Probation is a State-mandated function. The Department provides information and services to the Courts, offers crime victim’s a voice in the judicial system and assists in strengthening families. Probation Officers (Pos) protect the community by intervening in the lives of offenders, holding them accountable, and serving as a catalyst for positive change. Probation Officers are sworn in New York State (NYS) peace officers, carrying significant authority and liability. All POs must earn 21 hours of mandatory training credits each year, including firearms.
Probation consists of the Criminal and Family Divisions. Both provide pre-disposition diversion services and for those offenders who cannot be diverted court mandated investigations and community supervision services. Probation generates in excess of $1.5 million dollars a year in restitution, surcharges and fees which is used to defray local probation costs as well as more than $2 million dollars in State Aid and several hundred thousand dollars in grants. State reimbursement for operation of Nassau’s Juvenile Detention Center (JDC), for which Probation assumed oversight from the Department of Social Services in January 2012, generates an additional $1.5 million in State reimbursement.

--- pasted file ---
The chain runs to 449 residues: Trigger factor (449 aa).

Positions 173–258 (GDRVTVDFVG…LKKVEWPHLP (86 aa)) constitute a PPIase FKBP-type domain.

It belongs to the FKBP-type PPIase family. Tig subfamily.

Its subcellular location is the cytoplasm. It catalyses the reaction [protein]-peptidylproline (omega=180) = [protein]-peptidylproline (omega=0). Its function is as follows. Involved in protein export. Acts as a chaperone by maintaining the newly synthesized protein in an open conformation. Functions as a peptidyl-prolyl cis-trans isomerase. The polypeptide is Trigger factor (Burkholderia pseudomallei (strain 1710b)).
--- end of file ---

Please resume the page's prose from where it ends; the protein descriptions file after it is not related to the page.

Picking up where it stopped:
Probation prepares annually more than 3,000 Court-ordered pre-dispositional reports for the Criminal and Family Courts. These are comprehensive offender evaluations that include actuarially-based risk assessments and identify viable dispositional alternatives. Correctional facilities and NYS Parole rely on the report as well.
Probation Supervision is the most common Court imposed sanction and the most cost-effective alternative to incarceration. Probation Officers enforce the conditions of probation established by the Court. These typically include restitution to victims, treatment for addiction or emotional problems, electronic surveillance and community service.
Probation is fully committed to the use of actuarially-based risk assessment to match offender risks, needs and services. Young felony offenders, sex offenders, repeat drunk drivers, gang members, the mentally ill and other high-risk individuals are intensively supervised. Lower risk probationers require less direct supervision, which permits larger caseloads. Probation also employs a range of technological aids including ignition interlock, remote alcohol monitoring, house arrest and GPS monitoring. If an offender violates probation, the Court issues a warrant. The rate at which the Court upholds Violations of Probation (VOP) in Nassau County is one of the highest in New York State Offenders are given every reasonable opportunity to make community supervision work, and those who do not are held accountable.
Probation’s highly successful Operation Nightwatch and Gun Involved Violence Elimination (GIVE) programs involve Probation and Police visiting the homes of high-risk offenders, with a primary focus on weapons and drugs. In addition, support from the District Attorney’s Office and Traffic Safety Board helps Probation make more than 3,000 unannounced off-hours visits to the homes of drunk drivers and 1,286 sex offenders each year.